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By KELLIE ETHERIDGE
Turret Staff Writer
Loyalty, duty, respect, selfless service, honor, integrity, and personal courage are the seven Core Army Values. One Fort Knox soldier, Cpl. Christopher Reed, is upholding those values and passing them on to a younger generation.
Twice a month, Reed volunteers at Macdonald Intermediate School teaching a sixth-grade class about Army values and how they’re applicable outside the military. He didn’t hesitate to take the assignment when the opportunity was presented to members of the 19th Engineer Battalion.
“I like working with kids, so I volunteered,” Reed said.
The 23-year-old corporal said the kids originally were a little hesitant and didn’t talk much during his first few visits, but now they seem to look forward to it.
Macdonald Principal Youlanda Washington said Reed is involved in the Project Leadership program and not only spends time getting to know the sixth grade class that he adopted, but incorporates Army values through reading from the Book of Virtues — a book filled with morality tales.
His latest trip to the school involved teaching students how to be a “good sport” when playing sports.
“They wanted to know how to play certain games, so he had other soldiers come with him and they did sportsmanship training with (the kids),” Washington said. “Then they actually played dodge ball. But he was teaching them more about (good sportsmanship) — not just saying you’re going to be a good sport, but really working through your moments of frustration and being a gracious winner.”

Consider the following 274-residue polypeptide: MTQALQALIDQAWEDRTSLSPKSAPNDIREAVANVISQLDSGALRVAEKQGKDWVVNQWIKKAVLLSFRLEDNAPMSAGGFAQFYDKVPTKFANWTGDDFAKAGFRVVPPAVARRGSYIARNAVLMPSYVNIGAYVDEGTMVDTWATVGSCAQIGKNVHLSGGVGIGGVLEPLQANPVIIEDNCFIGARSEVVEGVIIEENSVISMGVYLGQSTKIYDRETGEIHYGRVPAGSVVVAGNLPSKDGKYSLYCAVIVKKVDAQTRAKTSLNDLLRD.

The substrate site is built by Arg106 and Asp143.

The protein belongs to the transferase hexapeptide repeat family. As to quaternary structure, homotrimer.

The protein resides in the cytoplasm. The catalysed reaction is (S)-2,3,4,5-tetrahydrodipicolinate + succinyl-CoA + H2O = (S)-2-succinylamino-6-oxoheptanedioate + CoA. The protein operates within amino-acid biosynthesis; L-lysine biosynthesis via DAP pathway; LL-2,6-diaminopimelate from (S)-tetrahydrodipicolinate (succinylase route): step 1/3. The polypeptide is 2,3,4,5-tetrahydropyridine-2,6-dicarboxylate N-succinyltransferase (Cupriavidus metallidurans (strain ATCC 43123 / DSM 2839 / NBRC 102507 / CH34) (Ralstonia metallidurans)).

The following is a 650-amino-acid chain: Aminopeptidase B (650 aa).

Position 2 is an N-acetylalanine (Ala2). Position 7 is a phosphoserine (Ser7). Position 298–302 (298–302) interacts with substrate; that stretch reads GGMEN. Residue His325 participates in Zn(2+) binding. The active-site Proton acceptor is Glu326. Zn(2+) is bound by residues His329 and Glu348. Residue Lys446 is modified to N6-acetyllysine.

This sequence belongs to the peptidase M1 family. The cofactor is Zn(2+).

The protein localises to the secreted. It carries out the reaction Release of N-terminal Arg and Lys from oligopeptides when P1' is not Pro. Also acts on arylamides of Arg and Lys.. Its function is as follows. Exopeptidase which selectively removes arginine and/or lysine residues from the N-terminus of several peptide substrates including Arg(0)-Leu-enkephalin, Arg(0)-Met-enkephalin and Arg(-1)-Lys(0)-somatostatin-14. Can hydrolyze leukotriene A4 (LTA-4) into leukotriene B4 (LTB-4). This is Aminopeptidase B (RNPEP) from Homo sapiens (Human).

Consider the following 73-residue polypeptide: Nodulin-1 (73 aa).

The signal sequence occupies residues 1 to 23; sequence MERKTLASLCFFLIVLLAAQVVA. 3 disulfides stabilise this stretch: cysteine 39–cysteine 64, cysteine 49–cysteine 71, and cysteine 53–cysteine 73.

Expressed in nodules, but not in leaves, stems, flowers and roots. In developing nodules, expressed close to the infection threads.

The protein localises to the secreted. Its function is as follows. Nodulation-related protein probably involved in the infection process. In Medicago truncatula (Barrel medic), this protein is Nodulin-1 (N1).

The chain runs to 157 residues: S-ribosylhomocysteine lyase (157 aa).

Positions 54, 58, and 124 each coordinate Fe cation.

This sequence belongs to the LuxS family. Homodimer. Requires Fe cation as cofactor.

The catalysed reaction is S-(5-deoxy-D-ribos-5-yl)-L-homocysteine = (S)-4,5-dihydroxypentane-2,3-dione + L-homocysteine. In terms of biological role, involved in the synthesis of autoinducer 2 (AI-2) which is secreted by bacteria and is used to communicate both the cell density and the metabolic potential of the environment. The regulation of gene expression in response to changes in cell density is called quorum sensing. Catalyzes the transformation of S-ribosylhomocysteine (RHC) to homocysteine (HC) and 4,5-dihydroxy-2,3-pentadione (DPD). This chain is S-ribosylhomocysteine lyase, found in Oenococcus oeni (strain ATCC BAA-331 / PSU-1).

She also explained how Reed is scheduled to volunteer for the rest of the school year, focusing on helping children succeed and making the right choices.
Reed, who was raised in Memphis, Tenn., admitted he was a bit of a troublemaker in his high school years and didn’t feel mature enough to continue his education into college. An Army recruiter helped point him in the right direction and, a month after he graduated from high school, he was in basic training. He wants to make sure he helps the sixth graders to learn leadership and show them that they can succeed.
He also likes to step up whenever there is a need for assistance with a project or other volunteer opportunity within the battalion.
Battalion Commander Lt. Col. David Ray is a big supporter of community service and brings volunteer opportunities to his soldiers on a regular basis, said 1st Lt. Damian Krebsbach, the battalion’s adjutant.
“(Lt. Col. Ray) put a big emphasis on getting soldiers and the battalion to give back to the community that supported us while we were (deployed),” Krebsbach added.